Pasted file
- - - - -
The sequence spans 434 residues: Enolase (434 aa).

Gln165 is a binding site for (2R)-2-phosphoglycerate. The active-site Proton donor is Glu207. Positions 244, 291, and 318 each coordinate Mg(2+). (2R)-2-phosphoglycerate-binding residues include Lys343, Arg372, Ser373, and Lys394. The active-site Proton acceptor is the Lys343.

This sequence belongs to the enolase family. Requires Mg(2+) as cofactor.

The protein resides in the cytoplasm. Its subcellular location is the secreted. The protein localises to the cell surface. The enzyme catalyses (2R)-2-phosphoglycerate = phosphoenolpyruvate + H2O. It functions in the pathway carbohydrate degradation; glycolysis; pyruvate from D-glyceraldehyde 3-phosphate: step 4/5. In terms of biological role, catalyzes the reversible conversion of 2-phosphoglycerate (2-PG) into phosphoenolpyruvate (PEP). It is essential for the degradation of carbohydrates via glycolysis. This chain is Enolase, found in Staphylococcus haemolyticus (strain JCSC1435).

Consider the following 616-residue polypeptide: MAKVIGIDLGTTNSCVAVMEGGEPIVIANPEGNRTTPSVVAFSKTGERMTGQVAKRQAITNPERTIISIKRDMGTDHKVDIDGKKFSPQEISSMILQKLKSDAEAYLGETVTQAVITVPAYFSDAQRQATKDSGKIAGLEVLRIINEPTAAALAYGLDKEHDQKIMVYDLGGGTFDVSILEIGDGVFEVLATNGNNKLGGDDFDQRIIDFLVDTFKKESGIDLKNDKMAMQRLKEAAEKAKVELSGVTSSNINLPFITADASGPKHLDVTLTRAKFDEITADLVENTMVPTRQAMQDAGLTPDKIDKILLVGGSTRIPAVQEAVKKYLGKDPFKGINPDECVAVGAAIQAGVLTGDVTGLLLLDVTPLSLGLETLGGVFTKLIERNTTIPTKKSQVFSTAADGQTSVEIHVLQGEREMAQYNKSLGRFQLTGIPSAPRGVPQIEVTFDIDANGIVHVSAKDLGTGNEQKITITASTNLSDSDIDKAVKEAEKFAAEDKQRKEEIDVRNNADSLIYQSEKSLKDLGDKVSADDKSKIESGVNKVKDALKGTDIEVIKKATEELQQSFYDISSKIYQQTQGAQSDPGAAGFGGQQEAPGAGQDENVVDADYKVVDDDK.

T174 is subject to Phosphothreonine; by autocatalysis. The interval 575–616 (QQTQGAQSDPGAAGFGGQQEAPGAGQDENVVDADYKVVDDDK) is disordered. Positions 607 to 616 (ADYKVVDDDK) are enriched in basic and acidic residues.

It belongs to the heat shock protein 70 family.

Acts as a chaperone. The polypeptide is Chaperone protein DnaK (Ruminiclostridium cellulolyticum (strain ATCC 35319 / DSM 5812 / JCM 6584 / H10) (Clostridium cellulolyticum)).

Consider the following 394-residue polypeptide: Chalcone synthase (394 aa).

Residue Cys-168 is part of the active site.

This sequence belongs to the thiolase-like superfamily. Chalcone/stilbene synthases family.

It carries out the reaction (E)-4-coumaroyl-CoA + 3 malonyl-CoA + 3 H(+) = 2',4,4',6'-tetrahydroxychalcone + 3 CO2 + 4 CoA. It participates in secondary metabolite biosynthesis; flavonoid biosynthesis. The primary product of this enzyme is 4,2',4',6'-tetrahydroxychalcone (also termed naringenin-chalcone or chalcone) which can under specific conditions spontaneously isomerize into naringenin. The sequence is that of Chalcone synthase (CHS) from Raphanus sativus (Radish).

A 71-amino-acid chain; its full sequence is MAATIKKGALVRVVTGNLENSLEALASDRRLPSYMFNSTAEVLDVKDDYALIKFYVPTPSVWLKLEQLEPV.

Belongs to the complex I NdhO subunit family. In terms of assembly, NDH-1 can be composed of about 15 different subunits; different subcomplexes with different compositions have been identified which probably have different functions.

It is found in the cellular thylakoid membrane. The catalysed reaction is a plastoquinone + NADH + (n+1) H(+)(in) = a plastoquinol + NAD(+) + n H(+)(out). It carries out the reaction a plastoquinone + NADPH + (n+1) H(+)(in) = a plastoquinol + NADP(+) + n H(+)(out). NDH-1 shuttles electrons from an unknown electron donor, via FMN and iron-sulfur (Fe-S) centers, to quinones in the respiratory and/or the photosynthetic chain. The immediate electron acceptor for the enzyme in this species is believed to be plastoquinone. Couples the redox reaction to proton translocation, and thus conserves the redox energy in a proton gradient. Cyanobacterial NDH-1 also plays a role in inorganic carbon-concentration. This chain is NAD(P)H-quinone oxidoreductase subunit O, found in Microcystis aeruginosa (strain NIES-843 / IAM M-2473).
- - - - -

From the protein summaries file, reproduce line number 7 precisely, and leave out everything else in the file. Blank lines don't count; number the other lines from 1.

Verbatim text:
It belongs to the heat shock protein 70 family.